Stuart Duncan Smith

Stuart Duncan Smith assists the firm in the areas of patent, trademark, trade secret, and copyright litigation.

Recent Posts

SAS Institute: A Refresher on the “Other” IPR Case at the Supreme Court

Posted by Stuart Duncan Smith on Apr 22, 2018

Stuart Duncan Smith

As discussed in our prior post, the Supreme Court is poised to issue decisions in two cases about IPRs. The first case is Oil States Energy Services v. Greene’s Energy Group, which could eliminate IPRs and gut the PTAB role in reviewing issued patents. The second case, SAS Institute Inc. v. Iancu, could balloon the PTAB’s workload with new requirements. Although SAS has not garnered the limelight like Oil States, its potential to reshape IPRs is just as significant. The issue at stake—the propriety of the PTAB’s practice of instituting review on only some of the challenged claims rather than all of the challenged claims—does not threaten to eliminate IPRs entirely. SAS does, however, raise the possibility of a dramatic change in how IPRs occur, how they are reviewed in the courts, and how they affect litigation. 

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The End of Days for IPRs? A Refresher on Pending Supreme Court Decisions

Posted by Stuart Duncan Smith on Apr 20, 2018

Stuart Duncan Smith

The Supreme Court is poised to issue decisions in two IPR-related cases that some predict will end IPRs as we know them. One of the cases, Oil States Energy Services v. Greene's Energy Group, could eliminate IPRs and gut the PTAB’s role in reviewing issued patents. The other case, SAS Institute Inc. v. Iancu, could balloon the PTAB’s workload and could expose those requesting review of patents to greater risk if they fail to fully make their case.

As with all prophecies of the end (so far), prophesies of the end of IPRs could also be premature, as the Supreme Court could simply allow IPRs to continue in their current form. Read on for a brief refresher on the context of Oil States, and stay tuned for a preview of SAS. We will also cover the decisions as they come down, so be sure to subscribe to get the latest news. 

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Legislation to Curtail Sovereign Immunity in IPR May Be On the Way

Posted by Stuart Duncan Smith on Nov 13, 2017

Stuart Duncan Smith

A Native American tribe’s recent deal to obtain several pharmaceutical patents and seek dismissal of pending IPRs on the basis of sovereign immunity has piqued the public’s interest in sovereign immunity to IPR. The same tribe also recently asserted several other patents against Microsoft and Amazon, and may assert sovereign immunity from IPR there too. Prompted by the tribe’s actions, a subcommittee of the House Judiciary Committee held a hearing on what Congress can and should do about it. Although much of the hearing focused on what many perceive as the problem of tribal sovereign immunity in IPR—not the use of sovereign immunity to IPR by state universities—many of the proposed reforms would also target state universities. Whether any of these reforms will be enacted remains to be seen, but there are reasons to doubt their constitutionality.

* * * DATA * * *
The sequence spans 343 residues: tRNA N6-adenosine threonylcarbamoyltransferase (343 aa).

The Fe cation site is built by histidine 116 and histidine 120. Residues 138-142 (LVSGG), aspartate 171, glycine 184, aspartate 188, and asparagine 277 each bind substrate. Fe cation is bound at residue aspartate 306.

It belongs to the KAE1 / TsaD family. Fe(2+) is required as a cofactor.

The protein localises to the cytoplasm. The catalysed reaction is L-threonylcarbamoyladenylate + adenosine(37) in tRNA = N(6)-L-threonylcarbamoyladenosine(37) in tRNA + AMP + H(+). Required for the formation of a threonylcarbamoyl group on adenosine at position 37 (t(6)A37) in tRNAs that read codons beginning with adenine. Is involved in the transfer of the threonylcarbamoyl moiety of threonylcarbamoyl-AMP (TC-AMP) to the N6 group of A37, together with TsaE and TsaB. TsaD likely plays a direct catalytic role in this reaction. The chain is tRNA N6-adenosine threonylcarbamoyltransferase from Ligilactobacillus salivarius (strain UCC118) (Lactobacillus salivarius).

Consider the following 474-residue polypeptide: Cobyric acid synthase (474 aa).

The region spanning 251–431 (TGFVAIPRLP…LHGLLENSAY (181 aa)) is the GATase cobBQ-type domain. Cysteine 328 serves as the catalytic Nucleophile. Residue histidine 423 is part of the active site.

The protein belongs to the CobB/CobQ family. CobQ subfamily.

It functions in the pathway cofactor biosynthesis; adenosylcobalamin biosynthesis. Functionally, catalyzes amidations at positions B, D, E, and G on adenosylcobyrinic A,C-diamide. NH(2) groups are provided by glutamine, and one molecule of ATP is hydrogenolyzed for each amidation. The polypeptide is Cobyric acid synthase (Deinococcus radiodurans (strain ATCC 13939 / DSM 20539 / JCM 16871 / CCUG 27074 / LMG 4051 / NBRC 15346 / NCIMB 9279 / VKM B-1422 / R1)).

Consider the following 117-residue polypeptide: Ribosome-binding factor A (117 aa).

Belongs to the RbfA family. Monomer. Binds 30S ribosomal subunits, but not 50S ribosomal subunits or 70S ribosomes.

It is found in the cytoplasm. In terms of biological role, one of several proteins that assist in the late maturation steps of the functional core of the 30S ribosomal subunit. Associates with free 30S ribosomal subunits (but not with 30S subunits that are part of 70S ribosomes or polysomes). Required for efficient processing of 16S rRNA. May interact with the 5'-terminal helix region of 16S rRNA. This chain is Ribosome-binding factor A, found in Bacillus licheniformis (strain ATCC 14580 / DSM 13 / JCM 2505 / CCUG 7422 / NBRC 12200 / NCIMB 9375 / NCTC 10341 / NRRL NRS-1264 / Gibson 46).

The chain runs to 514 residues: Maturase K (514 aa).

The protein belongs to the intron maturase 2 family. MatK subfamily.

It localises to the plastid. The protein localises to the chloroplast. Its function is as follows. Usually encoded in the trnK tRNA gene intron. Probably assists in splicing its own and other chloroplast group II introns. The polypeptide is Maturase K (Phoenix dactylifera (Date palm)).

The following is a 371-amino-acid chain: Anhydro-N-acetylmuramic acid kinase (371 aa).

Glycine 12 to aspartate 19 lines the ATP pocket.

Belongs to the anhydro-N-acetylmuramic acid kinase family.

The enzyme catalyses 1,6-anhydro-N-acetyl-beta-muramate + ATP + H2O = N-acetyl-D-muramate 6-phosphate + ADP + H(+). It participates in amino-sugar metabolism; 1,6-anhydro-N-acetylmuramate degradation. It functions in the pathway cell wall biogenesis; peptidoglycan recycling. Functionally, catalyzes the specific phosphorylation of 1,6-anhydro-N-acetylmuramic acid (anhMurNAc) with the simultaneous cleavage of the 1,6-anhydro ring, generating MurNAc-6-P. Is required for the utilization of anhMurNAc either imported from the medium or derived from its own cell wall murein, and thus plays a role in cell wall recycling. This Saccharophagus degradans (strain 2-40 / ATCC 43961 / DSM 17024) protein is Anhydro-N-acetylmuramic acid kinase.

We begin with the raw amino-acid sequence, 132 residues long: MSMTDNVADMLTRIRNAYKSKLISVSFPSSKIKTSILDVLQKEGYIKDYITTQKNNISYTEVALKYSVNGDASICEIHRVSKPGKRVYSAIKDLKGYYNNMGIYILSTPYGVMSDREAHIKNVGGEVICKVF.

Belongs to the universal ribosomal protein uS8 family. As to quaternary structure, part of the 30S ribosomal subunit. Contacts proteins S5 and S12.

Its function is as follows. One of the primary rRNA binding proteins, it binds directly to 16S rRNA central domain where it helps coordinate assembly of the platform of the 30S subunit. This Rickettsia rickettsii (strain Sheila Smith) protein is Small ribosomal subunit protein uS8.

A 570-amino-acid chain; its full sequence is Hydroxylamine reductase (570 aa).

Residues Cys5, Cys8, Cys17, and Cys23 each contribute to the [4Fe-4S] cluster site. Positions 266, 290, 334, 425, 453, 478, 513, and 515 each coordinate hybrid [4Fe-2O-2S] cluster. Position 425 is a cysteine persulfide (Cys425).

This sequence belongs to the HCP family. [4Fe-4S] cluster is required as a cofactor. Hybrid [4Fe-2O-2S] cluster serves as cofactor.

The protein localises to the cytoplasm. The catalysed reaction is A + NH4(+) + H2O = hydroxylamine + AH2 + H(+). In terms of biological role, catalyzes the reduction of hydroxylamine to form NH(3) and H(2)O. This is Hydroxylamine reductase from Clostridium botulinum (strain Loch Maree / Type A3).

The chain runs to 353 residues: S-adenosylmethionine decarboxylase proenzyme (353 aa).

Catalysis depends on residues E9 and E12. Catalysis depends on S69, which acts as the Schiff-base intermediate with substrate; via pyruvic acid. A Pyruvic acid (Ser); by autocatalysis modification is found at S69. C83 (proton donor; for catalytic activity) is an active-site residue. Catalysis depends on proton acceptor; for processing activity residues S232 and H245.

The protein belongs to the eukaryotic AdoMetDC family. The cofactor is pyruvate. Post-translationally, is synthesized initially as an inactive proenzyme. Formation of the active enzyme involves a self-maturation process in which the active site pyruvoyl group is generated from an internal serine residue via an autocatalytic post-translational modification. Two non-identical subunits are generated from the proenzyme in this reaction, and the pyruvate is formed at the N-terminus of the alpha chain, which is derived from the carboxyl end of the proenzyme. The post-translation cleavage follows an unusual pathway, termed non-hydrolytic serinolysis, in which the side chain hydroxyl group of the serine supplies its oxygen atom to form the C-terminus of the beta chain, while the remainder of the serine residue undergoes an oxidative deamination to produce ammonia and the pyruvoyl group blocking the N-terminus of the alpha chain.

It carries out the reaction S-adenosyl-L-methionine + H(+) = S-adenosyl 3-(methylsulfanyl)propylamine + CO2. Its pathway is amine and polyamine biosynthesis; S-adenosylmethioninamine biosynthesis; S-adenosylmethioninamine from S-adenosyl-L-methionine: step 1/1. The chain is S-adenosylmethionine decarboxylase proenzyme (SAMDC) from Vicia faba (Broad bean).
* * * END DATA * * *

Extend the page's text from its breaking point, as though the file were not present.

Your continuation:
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Topics: Sovereign immunity

Shifting Seas in Aqua Products as the Federal Circuit Eases the Burden of Amendment in IPR

Posted by Stuart Duncan Smith on Oct 11, 2017

Stuart Duncan Smith

To many patent owners in IPR, the prospect of a patent-saving claim amendment is all but illusory. The Board grants few motions to amend, which is one reason that few patent owners even request amendment. That may change with the Federal Circuit’s en banc decision in Aqua Products, Inc. v. Matal, which eased the patent owner’s burden of justifying an amendment, and increased the petitioner’s burden of opposing an amendment. This change affects not only the procedure of IPRs, which must now take into account the shifted burden, but also the strategy of IPRs.

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Topics: Patent Owners

ITC v. PTAB: Is Winning in IPR Enough to Avoid an ITC Exclusion Order?

Posted by Stuart Duncan Smith on Aug 30, 2017

Stuart Duncan Smith